Partnership working is fundamental to improving health and tackling health inequalities. It is even more essential when money is scare to ensure that there is no overlap or duplication and to identify creative, cost effective ways of working. For example, Derbyshire County Council and Derby City Council HWBs have started to do some work together to look at shared priorities across the Derbyshire STP footprint.

A challenge currently facing Derbyshire is the large budget deficit in the county’s CCGs, leading to proposals from them to reduce funding to the third sector. We will continue to work in partnership to resolve these issues together.

Councillor Carol Hart
Cabinet Member for Health and Communities
Derbyshire County Council

Health in all policies

All eight districts have signed up to a strategic statement in their Local Plans to bring principles of ‘active by design’ into planning developments. For example, comments from public health on a development of 300 dwellings resulted in additional cycling infrastructure and vehicle charging points. Public health has also completed a health impact assessment on a major development of former industrial site which identified opportunities for connecting open space, linking new children’s play spaces with green infrastructure, good design for community safety and links to healthier food.

Where tackling fast food near schools is a local priority, districts have set limits on the number of takeaways within 400 metres. For example, the borough of Chesterfield has recently refused two applications for takeaways. Public health intends to extend the fast food approach to tackling gambling, which is proving a growing problem in some urban centres.

Derbyshire has designed a local approach to brief health interventions, working with a psychologist and community health provider to develop ‘quality conversations’ – local stakeholders did not think the brand of making every contact count (MECC) was the best way of encouraging people to get involved. Training in brief interventions has taken place with staff in sexual health services, health visitors and general practice and is now moving into social care and other council services.

Community Wellness approach

Derbyshire is developing an ambitious approach to interconnecting lifestyle services with support for social determinants of health, such as debt advice, and housing. Many of the building blocks of this approach, such as Live Life Better Derbyshire (LLBD) are described below. These services already have good links – for instance LLBD teams have a strong relationship with the Citizens Advice Bureau, but the new model intends to go further and deeper.  As a first stage, LLBD community-based teams are being established on a borough/district footprint which align with Joined Up Care Derbyshire ‘places’. The teams will work from ‘wellness hubs’ providing face-to-face, as well as a digital support. This is an evolving model which will develop alongside health and care community integration over the next two years.

An important part of the model is shifting the way that public health works, from a deliverer of health services to an enabler of people taking charge of their own health. This will involve better conversations with communities about what is important to them, and a focus on volunteers, peer support and self-sustaining groups. Derbyshire also operates to the principle of proportionate universalism – all areas receive some health and wellbeing support, but more focus and resources are given to those with greater deprivation and health inequalities.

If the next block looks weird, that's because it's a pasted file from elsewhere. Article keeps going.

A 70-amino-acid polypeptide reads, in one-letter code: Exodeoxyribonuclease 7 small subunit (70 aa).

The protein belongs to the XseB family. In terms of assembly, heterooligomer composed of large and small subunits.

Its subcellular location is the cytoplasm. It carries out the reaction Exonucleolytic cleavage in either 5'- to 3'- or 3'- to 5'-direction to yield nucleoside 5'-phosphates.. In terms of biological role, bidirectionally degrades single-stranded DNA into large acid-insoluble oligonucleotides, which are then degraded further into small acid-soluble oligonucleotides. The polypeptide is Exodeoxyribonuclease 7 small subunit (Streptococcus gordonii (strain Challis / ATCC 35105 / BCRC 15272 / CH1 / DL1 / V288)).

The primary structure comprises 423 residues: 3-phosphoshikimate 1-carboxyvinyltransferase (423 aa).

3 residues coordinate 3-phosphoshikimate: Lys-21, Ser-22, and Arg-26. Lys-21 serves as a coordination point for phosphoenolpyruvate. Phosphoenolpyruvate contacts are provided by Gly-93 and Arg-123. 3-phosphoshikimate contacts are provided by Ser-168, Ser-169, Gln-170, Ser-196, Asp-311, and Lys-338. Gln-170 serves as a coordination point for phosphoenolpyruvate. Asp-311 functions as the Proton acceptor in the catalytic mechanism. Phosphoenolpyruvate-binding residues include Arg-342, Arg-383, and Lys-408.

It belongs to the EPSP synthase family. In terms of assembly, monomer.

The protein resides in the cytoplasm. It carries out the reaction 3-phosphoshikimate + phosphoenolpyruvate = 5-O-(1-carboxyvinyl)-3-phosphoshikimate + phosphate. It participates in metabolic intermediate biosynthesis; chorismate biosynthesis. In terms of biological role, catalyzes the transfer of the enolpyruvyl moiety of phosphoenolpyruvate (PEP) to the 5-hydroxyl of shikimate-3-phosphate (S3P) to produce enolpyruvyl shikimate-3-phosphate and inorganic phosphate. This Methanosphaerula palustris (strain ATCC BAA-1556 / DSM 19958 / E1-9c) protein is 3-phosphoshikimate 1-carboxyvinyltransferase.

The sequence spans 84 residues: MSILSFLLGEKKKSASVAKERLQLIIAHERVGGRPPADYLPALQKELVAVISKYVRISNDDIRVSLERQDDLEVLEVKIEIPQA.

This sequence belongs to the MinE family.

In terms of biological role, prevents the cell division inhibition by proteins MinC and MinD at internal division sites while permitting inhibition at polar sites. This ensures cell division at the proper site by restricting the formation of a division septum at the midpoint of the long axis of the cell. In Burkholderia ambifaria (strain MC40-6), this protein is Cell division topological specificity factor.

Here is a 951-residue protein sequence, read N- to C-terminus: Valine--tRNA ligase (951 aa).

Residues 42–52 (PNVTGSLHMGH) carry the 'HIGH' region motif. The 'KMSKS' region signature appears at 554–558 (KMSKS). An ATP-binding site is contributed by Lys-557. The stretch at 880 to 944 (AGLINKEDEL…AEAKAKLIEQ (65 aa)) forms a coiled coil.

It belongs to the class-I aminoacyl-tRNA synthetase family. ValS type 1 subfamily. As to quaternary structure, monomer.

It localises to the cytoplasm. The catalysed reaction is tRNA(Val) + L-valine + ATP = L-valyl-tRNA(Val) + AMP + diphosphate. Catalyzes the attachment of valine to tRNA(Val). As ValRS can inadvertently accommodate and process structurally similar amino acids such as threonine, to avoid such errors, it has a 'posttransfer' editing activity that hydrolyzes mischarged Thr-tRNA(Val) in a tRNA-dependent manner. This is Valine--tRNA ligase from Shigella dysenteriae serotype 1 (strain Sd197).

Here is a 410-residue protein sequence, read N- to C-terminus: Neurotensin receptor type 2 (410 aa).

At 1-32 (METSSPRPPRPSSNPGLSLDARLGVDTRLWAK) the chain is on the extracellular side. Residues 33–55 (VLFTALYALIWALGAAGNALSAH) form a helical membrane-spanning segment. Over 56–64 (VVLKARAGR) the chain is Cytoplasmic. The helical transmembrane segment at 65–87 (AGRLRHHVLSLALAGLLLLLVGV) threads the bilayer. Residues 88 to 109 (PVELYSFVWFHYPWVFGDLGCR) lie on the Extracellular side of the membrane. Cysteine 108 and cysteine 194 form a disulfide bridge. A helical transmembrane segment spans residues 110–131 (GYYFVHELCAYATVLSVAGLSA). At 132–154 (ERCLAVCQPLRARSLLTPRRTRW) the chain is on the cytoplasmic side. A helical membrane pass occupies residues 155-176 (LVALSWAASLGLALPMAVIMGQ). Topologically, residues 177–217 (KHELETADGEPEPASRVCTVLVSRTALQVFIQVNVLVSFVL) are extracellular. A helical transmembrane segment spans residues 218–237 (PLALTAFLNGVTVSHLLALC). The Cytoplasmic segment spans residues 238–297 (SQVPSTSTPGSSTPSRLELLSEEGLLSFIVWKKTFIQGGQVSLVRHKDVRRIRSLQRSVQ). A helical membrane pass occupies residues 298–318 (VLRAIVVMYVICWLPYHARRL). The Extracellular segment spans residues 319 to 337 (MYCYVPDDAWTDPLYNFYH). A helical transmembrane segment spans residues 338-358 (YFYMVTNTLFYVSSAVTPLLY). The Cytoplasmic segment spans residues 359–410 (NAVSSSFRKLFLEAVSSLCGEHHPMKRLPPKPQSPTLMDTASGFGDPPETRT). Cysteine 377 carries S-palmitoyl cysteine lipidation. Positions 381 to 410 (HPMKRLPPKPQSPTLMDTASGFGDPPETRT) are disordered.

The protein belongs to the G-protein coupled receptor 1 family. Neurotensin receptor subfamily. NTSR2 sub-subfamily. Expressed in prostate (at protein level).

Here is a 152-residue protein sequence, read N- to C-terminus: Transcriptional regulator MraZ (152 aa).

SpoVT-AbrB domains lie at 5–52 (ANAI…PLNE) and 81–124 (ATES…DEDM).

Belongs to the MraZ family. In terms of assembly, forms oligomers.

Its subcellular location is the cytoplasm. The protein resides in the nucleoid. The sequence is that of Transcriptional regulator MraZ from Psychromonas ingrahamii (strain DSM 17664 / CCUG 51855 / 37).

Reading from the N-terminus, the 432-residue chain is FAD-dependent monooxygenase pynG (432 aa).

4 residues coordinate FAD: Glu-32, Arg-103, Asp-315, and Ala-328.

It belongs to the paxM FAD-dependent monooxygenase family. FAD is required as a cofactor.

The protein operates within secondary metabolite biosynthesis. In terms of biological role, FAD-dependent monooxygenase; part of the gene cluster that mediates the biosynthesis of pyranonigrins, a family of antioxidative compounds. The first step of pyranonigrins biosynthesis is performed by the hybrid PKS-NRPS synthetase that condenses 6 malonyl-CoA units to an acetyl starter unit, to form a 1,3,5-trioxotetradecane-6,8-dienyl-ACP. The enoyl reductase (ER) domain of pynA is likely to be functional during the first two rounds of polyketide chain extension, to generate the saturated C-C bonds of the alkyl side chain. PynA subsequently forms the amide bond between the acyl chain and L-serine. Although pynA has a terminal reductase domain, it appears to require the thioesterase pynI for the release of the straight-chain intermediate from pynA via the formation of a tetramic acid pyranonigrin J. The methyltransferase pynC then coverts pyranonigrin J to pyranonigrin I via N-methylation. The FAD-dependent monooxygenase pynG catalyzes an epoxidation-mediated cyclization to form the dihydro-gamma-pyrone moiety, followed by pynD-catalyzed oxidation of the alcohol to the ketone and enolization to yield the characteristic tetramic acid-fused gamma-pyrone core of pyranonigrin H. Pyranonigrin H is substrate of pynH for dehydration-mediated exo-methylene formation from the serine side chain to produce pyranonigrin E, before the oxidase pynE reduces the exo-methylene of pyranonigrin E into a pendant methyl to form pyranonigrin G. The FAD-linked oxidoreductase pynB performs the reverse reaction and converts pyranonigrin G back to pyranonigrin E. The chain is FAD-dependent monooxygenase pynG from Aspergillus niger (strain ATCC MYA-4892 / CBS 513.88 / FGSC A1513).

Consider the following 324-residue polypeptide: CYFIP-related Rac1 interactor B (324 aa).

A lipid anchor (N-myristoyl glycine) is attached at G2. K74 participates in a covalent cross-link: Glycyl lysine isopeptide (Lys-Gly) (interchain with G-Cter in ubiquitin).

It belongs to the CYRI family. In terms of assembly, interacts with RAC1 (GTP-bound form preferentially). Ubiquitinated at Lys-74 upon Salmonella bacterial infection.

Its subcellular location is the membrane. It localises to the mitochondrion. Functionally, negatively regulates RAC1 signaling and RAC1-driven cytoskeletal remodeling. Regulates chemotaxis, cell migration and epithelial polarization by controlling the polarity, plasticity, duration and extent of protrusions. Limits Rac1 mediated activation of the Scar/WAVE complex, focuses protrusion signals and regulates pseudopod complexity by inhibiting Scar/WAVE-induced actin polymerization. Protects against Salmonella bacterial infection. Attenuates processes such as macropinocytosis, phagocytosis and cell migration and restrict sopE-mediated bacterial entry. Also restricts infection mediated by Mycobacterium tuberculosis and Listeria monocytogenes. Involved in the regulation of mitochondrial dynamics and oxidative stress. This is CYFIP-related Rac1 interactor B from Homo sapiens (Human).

Community wellness approach - Derbyshire
Living life better Derbyshire (LLBD)

LLBD is a county-wide advisory service which provides integrated access to a range of health improvement services that are either directly provided by the county council or networked from other providers. Topics include stop-smoking, losing weight, getting active, mental wellbeing, alcohol awareness, falls prevention, healthy housing, healthy workplaces, and debt and money advice.

The LLBD website provides advice and information, and access to individual or group support through an online self-assessment using a wellbeing, assessment and care management tool called OCTIGO. Individuals can self-refer to the service or be referred by a professional. A personalised priorities plan is developed for everyone who completes OCTIGO, based on the topics listed above.

Over time, the vision is for front-line staff and volunteers to be able to signpost people they are in contact with to complete an OCTIGO assessment. Since OCTIGO went live in January 2018, over 2100 people have completed an assessment and consented to onward referral.

Derbyshire Citizens Advice GP programme

This well-established programme continues to be a national leader in providing citizens advice sessions in GP surgeries and, more recently, children’s centres. It helps reduce health inequalities in rural and deprived areas by helping people with complex financial and social pressures such as redundancy, debt, homelessness, child poverty and domestic abuse. Key outcomes from the public health funded advisory services during 2017-18 include:

  • help and advice given to 12,232 individuals or families
  • additional income of £16,297,728 secured for individuals and families
  • debts of £6,913,434 rescheduled or written-off
Active Derbyshire

Active Derbyshire is one of the 44 county sports partnerships in England. It receives investment from the county council, including a contribution from public health, and also attracts funding from Sports England and other external funders, bringing additional resources to the area. The county council and the eight districts are Active Derbyshire partners and help shape its strategic approach.